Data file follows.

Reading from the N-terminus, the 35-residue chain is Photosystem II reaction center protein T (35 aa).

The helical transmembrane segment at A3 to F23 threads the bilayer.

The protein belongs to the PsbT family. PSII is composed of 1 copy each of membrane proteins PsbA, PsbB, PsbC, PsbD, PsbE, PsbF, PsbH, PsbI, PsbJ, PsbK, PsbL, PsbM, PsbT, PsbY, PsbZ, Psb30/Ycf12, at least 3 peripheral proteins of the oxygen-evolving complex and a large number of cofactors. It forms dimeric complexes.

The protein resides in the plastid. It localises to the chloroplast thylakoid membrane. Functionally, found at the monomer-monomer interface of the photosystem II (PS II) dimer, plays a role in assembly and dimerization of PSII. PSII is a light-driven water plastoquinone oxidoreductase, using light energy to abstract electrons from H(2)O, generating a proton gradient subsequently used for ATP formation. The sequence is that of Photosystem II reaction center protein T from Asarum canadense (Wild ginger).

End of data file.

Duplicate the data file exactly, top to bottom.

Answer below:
Reading from the N-terminus, the 35-residue chain is Photosystem II reaction center protein T (35 aa).

The helical transmembrane segment at A3 to F23 threads the bilayer.

The protein belongs to the PsbT family. PSII is composed of 1 copy each of membrane proteins PsbA, PsbB, PsbC, PsbD, PsbE, PsbF, PsbH, PsbI, PsbJ, PsbK, PsbL, PsbM, PsbT, PsbY, PsbZ, Psb30/Ycf12, at least 3 peripheral proteins of the oxygen-evolving complex and a large number of cofactors. It forms dimeric complexes.

The protein resides in the plastid. It localises to the chloroplast thylakoid membrane. Functionally, found at the monomer-monomer interface of the photosystem II (PS II) dimer, plays a role in assembly and dimerization of PSII. PSII is a light-driven water plastoquinone oxidoreductase, using light energy to abstract electrons from H(2)O, generating a proton gradient subsequently used for ATP formation. The sequence is that of Photosystem II reaction center protein T from Asarum canadense (Wild ginger).